Elmina Conference Day Two
Trip Start Apr 02, 2014
33Trip End May 07, 2014
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As we convened for the mornings seminars and discussions Tom Clark joked about how long it would be before we had our first "light out" as they sometimes call power failures in Ghana. We would end up having three or four long ones, and several other micro-failures, just long enough to stop the AV projector and require a restart.
Eshun was not present. He has a painful rash on his chest and was seeking medical attention.
We began the day with the introductory comments from Tom, followed by a PowerPoint presentation from Leon Walker about pastoral counseling. It was a very good presentation, though Mr. Walker was slightly concerned about being understood. Ghanaian accented English can be hard for western English-speakers to comprehend. And we can be just as hard for them to understand. It helps of we speak slowly with a clear break between each word, and simplify our vocabulary. Mr. Walker as an academic of many years, teaching university level courses, had a natural teaching cadence, the way many pastors have a regular mode and rhythm when they speak. Mrs. Walker would get Mr. Walker's attention every so often and point to a note one which she had written “slow down” to remind him about the needs of the audience.
Winston Churchill is quoted as saying (so is George Bernard Shaw) that the British and Americans are “two nations separated by a common language.” I think could be said about Ghana and the rest of the English-speaking world…. Mr. Walker’s presentation generated additional discussion and questions, which are very useful elements of such conferences.
My turn came, and I gave a PowerPoint presentation on speaking principles from 2 Timothy 4:2-5. There is a wealth of advice and admonition for pastors and speakers in those three verses. I also discussed making a speaking plan for the year and gave a sample of possible topics to be considered at different times in the year. This generated some questions and discussion.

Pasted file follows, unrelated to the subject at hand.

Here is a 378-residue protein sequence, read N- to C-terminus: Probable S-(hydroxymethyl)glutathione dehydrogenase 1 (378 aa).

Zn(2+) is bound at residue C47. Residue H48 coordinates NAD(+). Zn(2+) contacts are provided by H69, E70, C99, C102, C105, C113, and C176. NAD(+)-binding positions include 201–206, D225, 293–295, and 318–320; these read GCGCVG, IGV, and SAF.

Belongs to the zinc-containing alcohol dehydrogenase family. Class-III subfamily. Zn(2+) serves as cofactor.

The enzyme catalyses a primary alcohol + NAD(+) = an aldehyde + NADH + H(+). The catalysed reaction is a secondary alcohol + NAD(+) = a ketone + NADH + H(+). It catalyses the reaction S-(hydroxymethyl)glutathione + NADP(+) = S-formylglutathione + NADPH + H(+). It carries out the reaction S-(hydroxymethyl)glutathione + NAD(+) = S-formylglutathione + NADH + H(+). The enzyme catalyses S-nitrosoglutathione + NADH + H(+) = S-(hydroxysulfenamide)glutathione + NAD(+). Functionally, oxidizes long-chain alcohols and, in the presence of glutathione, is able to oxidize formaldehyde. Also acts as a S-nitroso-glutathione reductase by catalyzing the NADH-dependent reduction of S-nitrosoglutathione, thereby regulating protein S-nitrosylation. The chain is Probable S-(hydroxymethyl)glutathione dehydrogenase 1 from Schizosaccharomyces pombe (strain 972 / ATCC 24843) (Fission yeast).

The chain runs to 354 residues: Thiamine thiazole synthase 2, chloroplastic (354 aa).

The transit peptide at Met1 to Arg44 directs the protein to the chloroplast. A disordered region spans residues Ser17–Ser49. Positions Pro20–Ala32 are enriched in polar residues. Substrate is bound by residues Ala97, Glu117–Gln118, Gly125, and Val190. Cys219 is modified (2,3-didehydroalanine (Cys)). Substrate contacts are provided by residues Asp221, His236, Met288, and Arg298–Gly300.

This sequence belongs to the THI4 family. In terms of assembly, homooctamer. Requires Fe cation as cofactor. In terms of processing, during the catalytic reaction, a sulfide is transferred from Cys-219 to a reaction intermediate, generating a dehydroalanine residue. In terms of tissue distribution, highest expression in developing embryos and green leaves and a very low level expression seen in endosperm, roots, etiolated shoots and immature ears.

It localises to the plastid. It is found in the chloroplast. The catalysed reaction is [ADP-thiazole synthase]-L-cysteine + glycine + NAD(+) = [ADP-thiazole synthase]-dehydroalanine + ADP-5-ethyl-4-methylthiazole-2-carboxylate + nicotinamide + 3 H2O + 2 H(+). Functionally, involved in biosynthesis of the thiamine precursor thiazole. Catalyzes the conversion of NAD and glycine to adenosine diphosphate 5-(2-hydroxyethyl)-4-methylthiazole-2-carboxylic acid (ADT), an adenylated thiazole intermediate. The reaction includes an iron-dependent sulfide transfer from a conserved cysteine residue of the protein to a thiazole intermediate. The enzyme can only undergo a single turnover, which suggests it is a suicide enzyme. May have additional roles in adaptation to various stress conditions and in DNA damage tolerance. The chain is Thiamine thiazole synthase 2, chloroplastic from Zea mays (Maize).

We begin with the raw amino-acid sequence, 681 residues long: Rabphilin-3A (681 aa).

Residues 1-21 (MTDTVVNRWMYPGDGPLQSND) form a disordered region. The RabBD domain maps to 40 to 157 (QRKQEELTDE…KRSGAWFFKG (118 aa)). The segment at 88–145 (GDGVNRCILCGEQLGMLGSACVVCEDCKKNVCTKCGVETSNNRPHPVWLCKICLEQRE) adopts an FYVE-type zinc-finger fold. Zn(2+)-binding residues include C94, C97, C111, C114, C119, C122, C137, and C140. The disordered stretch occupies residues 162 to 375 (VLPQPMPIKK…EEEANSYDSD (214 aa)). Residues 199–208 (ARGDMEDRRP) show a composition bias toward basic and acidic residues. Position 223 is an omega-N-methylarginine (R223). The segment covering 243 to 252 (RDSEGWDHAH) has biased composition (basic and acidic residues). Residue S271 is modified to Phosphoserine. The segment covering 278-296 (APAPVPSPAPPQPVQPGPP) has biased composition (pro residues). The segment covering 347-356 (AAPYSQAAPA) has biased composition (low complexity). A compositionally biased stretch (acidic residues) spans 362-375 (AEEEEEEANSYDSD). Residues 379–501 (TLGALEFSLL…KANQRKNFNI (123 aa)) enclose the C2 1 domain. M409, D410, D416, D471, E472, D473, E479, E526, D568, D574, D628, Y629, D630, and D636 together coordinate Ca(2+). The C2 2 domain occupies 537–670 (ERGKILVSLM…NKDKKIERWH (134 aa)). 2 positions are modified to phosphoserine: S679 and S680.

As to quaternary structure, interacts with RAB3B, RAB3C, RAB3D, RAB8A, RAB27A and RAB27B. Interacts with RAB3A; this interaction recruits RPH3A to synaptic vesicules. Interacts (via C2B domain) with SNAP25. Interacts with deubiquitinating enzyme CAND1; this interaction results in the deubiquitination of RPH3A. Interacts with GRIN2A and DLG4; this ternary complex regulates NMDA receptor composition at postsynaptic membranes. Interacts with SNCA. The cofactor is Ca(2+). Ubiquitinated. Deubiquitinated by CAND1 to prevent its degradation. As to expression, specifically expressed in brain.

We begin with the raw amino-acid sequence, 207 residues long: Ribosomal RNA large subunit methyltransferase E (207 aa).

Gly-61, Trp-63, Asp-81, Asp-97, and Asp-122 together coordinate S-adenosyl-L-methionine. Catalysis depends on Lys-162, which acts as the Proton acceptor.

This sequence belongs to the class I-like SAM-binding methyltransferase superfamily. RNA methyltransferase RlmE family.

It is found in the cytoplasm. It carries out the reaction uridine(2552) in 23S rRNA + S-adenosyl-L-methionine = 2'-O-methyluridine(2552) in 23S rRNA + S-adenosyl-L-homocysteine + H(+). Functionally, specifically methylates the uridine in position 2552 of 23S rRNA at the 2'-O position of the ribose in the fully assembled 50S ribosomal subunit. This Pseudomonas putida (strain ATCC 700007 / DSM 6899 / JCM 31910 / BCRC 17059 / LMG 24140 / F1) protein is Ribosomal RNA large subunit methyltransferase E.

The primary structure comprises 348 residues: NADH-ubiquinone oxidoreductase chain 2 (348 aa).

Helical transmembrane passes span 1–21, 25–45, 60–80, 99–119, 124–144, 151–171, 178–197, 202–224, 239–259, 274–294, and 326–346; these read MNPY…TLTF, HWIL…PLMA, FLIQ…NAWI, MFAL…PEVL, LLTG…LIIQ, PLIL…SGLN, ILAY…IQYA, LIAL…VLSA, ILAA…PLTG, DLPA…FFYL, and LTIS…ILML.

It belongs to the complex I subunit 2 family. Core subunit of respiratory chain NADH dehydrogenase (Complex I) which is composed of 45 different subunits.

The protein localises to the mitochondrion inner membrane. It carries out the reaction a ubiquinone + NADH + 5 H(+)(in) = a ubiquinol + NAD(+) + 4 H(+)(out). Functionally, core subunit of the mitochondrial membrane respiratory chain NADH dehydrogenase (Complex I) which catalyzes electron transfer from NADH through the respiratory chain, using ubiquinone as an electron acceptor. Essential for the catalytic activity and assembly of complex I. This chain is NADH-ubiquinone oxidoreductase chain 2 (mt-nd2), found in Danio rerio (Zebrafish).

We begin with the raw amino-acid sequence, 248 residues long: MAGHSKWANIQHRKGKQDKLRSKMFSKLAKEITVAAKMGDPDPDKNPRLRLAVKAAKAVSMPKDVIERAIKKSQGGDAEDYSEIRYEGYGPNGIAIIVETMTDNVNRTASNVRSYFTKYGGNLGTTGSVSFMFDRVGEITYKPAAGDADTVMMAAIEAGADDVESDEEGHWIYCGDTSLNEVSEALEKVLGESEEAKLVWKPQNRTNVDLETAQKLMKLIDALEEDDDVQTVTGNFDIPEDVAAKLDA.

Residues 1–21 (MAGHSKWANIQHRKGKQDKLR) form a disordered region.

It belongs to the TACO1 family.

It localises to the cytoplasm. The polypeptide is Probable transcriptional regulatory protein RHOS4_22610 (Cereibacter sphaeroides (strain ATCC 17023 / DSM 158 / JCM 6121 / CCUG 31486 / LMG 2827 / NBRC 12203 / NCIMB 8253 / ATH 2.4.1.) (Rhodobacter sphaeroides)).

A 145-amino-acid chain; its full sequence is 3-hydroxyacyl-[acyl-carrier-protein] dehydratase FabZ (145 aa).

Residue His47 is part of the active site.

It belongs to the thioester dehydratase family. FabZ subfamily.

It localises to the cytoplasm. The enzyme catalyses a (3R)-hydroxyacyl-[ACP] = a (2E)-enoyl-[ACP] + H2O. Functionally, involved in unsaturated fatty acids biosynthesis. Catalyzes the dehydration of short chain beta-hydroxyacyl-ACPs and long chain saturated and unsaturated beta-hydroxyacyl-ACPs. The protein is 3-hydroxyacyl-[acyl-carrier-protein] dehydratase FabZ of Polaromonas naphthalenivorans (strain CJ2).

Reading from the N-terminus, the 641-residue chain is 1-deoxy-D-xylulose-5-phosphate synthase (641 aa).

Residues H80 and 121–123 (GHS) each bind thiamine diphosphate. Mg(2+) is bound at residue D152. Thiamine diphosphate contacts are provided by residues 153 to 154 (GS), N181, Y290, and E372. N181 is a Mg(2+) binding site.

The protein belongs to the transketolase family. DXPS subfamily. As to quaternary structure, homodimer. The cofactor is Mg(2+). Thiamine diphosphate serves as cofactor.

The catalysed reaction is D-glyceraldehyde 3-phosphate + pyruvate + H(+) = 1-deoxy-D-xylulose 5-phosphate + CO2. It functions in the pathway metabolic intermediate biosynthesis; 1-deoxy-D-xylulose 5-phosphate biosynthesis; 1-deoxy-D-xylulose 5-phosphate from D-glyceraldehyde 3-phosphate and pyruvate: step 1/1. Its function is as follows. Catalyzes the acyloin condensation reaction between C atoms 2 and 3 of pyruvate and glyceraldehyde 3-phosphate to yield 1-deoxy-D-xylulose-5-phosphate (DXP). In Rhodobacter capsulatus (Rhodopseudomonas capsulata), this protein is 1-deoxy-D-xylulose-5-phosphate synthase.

We broke for lunch, which was served buffet style with a mix of western and local dishes. It was all very tasty. It’s good to be able to taste local dishes in a restaurant where one doesn’t have to worry about becoming ill due to poor hygiene, which is often at least a bit of a risk in locally run restaurants. The owner of this establishment, a man named Ben, is a Ghanaian who grew up and spent most of his life in the UK, so standards are quite high.
We reconvened after lunch about 2:15 p.m. for the afternoon session. I gave a second presentation on keys for strengthening our marriages. This is helpful for these pastors and wives for the sake of their own marriages, but also as background for their teaching in their congregations. This presentation based on one my wife and I have given together several times, used material from various references on marriage, and also advice which I collected from some of our long-time ministers and wives; men and women whose marriages have been very good examples for many years. This also generated questions and discussion.
Dinner was served after 6:00 pm: raw vegetable salad, chicken, fried rice, palava (or palaver) sauce – a spicy stew of greens, and chocolate cake and ice-cream for dessert. The breeze had died as the sun set, so it felt warmer, but still it was a pleasant evening.
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